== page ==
Declaration by US, UK, and France on Monetary Stabilization-25/09/1936

Monetary Stabilization

DATE: September 25, 1936

Declaration by the United States, the United Kingdom, and France effected by simultaneous announcements at Washington, London, and Paris September 25, 1936;

supplementary statement of intention by the Secretary of the Treasury October 13,1936.


Department of the Treasury press releases September 25 and October 13, 1936; Department of State Treaty Information Bulletin No.- 84, September 1936, p. 15, and No. 85, October 1936, p. 17


1- The Government of the United States, after consultation with the British Government and the French Government, joins with them in affirming a common desire to foster those conditions which safeguard peace and will best contribute to the restoration of order in international economic relations and to pursue a policy which will tend to promote prosperity in the world and to improve the standard of living of peoples.

2- The Government of the United States must, of course, in its policy toward international monetary relations take into full account the requirements of internal prosperity, as corresponding considerations will be taken into account by the Governments of France and Great Britain; it welcomes this opportunity to reaffirm its purpose to continue the policy which it has pursued in the course of recent years, one constant object of which is to maintain the greatest possible equilibrium in the system of international exchange and to avoid to the utmost extent the creation of any disturbance of that system by American monetary action. The Government of the United States shares with the Governments of France and Great Britain the conviction that the continuation of this two-fold policy will serve the general purpose which all the Governments should pursue.

3- The French Government informs the United States Government that, judging that the desired stability of the principal currencies cannot be insured on a solid basis except after the reestablishment of a lasting equilibrium between the various economic systems, it has decided with this object to propose to its Parliament the readjustment of its currency. The Government of the United States, as also the British Government, has welcomed this decision in the hope that it will establish more solid foundations for the stability of international economic relations. The United States Government, as also the British and French Governments, declares its intention to continue to use appropriate available resources so as to avoid as far as possible any disturbance of the basis of international exchange resulting from the proposed readjustment. It will arrange for such consultation for this purpose as may prove necessary with the other two Governments and their authorized agencies.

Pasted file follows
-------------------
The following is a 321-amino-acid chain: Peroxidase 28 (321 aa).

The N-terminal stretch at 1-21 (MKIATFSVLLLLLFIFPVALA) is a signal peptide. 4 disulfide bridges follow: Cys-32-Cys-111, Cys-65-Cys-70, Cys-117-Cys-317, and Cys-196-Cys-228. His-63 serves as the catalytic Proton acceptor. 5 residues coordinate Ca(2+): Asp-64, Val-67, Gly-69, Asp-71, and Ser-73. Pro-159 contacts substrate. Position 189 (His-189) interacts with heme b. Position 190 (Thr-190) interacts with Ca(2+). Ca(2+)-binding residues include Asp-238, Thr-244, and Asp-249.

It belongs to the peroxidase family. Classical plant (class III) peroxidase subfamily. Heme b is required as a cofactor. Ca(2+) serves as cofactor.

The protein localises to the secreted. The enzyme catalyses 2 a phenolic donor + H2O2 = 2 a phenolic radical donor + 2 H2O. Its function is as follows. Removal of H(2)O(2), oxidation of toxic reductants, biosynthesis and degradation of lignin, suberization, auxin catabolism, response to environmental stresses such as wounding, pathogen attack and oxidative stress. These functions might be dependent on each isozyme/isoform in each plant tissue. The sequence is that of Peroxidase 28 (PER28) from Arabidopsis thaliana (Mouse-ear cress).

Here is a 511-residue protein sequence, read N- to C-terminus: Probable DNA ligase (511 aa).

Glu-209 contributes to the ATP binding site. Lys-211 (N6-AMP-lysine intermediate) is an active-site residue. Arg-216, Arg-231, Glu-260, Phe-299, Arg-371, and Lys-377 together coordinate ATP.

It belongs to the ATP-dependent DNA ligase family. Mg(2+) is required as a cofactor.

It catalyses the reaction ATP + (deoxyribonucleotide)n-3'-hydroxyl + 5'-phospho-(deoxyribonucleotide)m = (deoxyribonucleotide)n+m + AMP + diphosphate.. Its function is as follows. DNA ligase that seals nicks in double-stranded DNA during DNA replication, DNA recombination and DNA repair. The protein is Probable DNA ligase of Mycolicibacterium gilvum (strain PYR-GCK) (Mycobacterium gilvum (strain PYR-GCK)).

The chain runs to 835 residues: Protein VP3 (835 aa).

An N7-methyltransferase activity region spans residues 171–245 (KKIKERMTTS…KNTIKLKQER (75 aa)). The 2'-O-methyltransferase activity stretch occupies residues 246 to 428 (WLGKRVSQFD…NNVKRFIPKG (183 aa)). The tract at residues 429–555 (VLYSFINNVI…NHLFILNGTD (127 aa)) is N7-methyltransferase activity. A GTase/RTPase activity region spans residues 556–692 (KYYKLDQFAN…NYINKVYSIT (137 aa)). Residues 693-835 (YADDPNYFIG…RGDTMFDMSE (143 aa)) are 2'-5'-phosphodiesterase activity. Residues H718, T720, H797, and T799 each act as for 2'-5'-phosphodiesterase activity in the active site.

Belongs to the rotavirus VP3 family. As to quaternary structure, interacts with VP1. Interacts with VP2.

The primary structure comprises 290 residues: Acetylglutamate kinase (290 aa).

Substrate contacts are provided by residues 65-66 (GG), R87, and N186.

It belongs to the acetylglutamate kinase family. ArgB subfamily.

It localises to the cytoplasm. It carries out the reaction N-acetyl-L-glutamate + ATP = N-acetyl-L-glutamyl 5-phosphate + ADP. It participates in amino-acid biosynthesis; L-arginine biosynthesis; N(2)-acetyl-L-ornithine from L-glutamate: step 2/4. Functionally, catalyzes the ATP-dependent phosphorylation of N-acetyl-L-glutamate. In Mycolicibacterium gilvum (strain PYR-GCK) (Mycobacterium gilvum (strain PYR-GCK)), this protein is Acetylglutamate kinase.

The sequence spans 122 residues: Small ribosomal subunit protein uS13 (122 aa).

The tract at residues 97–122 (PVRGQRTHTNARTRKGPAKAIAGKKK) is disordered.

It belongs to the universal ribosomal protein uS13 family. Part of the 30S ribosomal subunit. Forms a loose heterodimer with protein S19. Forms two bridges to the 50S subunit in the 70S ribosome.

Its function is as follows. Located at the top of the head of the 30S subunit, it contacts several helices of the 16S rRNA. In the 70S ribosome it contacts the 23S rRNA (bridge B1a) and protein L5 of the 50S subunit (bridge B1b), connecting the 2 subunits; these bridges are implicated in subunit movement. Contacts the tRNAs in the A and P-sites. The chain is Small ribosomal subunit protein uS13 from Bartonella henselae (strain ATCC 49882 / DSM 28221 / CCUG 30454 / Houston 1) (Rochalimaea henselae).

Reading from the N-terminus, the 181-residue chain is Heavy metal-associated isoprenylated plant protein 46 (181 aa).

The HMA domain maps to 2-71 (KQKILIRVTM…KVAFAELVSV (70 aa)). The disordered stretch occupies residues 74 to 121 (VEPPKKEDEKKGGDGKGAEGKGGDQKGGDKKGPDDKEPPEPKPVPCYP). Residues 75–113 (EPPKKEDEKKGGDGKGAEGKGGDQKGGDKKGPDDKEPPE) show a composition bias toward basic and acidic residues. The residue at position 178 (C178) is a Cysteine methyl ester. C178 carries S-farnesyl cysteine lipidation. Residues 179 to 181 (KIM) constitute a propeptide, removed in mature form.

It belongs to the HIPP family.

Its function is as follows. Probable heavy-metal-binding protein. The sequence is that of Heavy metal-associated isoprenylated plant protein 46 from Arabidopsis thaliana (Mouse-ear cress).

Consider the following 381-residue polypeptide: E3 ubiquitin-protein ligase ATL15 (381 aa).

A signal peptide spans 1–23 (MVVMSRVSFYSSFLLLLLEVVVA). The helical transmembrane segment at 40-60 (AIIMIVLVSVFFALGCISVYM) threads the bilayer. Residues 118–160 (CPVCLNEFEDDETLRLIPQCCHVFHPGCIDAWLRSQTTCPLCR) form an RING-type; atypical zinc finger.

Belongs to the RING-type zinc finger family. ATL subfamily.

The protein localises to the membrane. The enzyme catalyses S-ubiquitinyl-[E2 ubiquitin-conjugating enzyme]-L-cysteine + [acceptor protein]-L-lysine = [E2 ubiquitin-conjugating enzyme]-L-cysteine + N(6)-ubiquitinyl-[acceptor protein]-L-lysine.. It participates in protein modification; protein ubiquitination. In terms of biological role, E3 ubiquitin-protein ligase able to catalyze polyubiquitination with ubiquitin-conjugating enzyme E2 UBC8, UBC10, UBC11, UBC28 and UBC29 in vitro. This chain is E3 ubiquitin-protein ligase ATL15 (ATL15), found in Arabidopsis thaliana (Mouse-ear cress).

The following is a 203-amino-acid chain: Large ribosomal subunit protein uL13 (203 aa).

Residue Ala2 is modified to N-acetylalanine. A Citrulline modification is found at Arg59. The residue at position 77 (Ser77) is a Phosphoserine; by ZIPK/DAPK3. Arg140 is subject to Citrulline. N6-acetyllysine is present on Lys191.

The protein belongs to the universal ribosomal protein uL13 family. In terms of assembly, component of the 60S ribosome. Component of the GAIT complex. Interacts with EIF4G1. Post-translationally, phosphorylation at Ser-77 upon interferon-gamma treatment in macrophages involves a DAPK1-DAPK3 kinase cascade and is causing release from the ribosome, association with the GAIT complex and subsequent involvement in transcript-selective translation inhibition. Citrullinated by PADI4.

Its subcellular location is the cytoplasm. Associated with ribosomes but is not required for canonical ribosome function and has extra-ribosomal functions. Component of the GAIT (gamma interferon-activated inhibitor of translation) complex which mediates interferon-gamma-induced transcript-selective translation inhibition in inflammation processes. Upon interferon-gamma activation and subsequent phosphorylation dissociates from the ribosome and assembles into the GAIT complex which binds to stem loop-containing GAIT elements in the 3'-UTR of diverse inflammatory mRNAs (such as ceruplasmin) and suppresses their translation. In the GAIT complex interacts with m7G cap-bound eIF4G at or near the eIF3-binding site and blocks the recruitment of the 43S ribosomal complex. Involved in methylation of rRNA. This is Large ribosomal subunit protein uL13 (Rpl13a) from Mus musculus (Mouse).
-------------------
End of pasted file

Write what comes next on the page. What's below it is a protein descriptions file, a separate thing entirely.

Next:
4- The Government of the United States is moreover convinced, as are also the Governments of France and Great Britain, that the success of the policy set forth above is linked with the development of international trade. In particular it attaches the greatest importance to action being taken without delay to relax progressively the present system of quotas and exchange controls with a view to their abolition.

5- The Government of the United States, in common with the Governments of France and Great Britain, desires and invites the cooperation of the other nations to realize the policy laid down in the present declaration. It trusts that no country will attempt to obtain an unreasonable competitive exchange advantage and thereby hamper the effort to restore more stable economic relations which it is the aim of the three Governments to promote.


Supplementing the announcements, made by him on January 31, and February 1, 1934, to the effect that the Treasury would buy gold, and on January 31, 1934, referring to the sale of gold for export, the Secretary of the Treasury states that thereafter, and until, on 24 hours’ notice, this statement of intention may be revoked or altered. the United States will also sell gold for immediate export to, or earmark for the account of, the exchange equalization or stabilization funds of those countries whose funds likewise are offering to sell gold to the United States, provided such offerings of gold are at such rates and upon such terms and conditions as the Secretary may deem most advantageous to the public interest. The Secretary announces herewith, and will hereafter announce daily, the names of the foreign countries complying with the foregoing conditions. All such sales of gold will be made through the Federal Reserve Bank of New York, as fiscal agent of the United States, upon the following terms and conditions which the Secretary of the Treasury deems most advantageous to the public interest:

Sales of gold will be made at $35 per fine ounce, plus one-quarter percent handling charge, and sales and earmarking will be governed by the regulations issued under the Gold Reserve Act of 1934.


Categories: CIVIL

Tagged as: ,